Validity and reliability of the Patient-Reported Outcomes Measurement Information System (PROMIS®) using computerized adaptive testing in patients with advanced chronic kidney disease

Esmee M. van der Willik, Fenna van Breda, Brigit C. van Jaarsveld, Marlon van de Putte, Isabelle W. Jetten, Friedo W. Dekker, Yvette Meuleman, Frans J. van Ittersum, Caroline B. Terwee

Research output: Contribution to journalArticleAcademicpeer-review


Background: The Patient-Reported Outcomes Measurement Information System (PROMIS®) has been recommended for computerized adaptive testing (CAT) of health-related quality of life. This study compared the content, validity, and reliability of seven PROMIS CATs to the 12-item Short-Form Health Survey (SF-12) in patients with advanced chronic kidney disease. Methods: Adult patients with chronic kidney disease and an estimated glomerular filtration rate under 30 mL/min/1.73 m2 who were not receiving dialysis treatment completed seven PROMIS CATs (assessing physical function, pain interference, fatigue, sleep disturbance, anxiety, depression, and the ability to participate in social roles and activities), the SF-12, and the PROMIS Pain Intensity single item and Dialysis Symptom Index at inclusion and 2 weeks. A content comparison was performed between PROMIS CATs and the SF-12. Construct validity of PROMIS CATs was assessed using Pearson's correlations. We assessed the test-retest reliability of all patient-reported outcome measures by calculating the intraclass correlation coefficient and minimal detectable change. Results: In total, 207 patients participated in the study. A median of 45 items (10 minutes) were completed for PROMIS CATs. All PROMIS CATs showed evidence of sufficient construct validity. PROMIS CATs, most SF-12 domains and summary scores, and Dialysis Symptom Index showed sufficient test-retest reliability (intraclass correlation coefficient ≥ 0.70). PROMIS CATs had a lower minimal detectable change compared with the SF-12 (range, 5.7-7.4 compared with 11.3-21.7 across domains, respectively). Conclusion: PROMIS CATs showed sufficient construct validity and test-retest reliability in patients with advanced chronic kidney disease. PROMIS CATs required more items but showed better reliability than the SF-12. Future research is needed to investigate the feasibility of PROMIS CATs for routine nephrology care.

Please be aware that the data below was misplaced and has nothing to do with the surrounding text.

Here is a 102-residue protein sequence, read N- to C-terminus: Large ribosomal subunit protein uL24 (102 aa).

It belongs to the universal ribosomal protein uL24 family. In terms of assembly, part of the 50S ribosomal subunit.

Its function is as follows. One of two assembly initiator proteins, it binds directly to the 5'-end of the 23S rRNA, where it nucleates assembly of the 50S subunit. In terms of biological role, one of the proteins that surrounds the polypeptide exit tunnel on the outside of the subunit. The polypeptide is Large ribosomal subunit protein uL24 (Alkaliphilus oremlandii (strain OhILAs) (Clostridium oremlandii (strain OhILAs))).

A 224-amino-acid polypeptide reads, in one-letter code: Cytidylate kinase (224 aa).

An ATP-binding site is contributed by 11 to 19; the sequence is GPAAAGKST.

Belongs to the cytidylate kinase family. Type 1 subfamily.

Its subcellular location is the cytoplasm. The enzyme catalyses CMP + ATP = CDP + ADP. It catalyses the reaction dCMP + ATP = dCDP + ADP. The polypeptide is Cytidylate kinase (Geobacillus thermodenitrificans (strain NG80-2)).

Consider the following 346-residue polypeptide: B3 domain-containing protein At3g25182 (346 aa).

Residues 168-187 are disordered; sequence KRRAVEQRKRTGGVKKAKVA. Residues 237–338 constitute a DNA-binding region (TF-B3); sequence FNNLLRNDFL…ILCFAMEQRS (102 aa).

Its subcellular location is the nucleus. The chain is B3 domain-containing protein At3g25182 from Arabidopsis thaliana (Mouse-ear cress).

Original languageEnglish
Pages (from-to)1158-1169
Number of pages12
JournalNephrology dialysis transplantation
Issue number5
Early online date1 Aug 2022
Publication statusPublished - 1 May 2023


  • chronic kidney disease (CKD)
  • minimal detectable change
  • patient-reported outcome measures (PROMs)
  • reliability
  • validity

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